Has it ever occurred to you that many of those lists of my best this and my best that (for twenty-whatever) that are produced any time between November 15 and December 26 are bound to be defective? A proportion of them must be. Why so? Because some time between the date of production and the end of the year in question your list-compiler will read a book, see a movie, hear a bit of music, or assess a handbag that would have been on the list had the list been compiled in the following January, but wasn't because it wasn't. I have a personal proof of this hypothesis right here.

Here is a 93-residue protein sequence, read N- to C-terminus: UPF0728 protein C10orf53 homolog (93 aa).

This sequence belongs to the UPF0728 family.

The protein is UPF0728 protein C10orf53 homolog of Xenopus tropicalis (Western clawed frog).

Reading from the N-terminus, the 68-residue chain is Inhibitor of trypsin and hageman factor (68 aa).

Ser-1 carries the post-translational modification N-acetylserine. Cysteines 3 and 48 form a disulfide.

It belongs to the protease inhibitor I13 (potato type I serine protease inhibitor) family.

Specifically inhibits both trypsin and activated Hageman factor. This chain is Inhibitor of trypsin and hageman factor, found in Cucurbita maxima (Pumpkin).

I just read Philip Roth's Patrimony. Had I done so any time before December 20, I would have included it in my top 10 for 2010. I can't recommend it strongly enough. It's an account of Roth's father Herman's last years and of his death, and at the same time so much more than that: some account of Herman's life, and of Philip Roth's relationship to him, and of the process of ageing and the prospect of death (well-known Roth preoccupations), and of filial love and of the meaning of family. Whether intentionally or not it shows why universalist doctrines that don't accommodate particularist attachments must be wanting. The book is seamlessly put together, a moving testimony and a small masterpiece.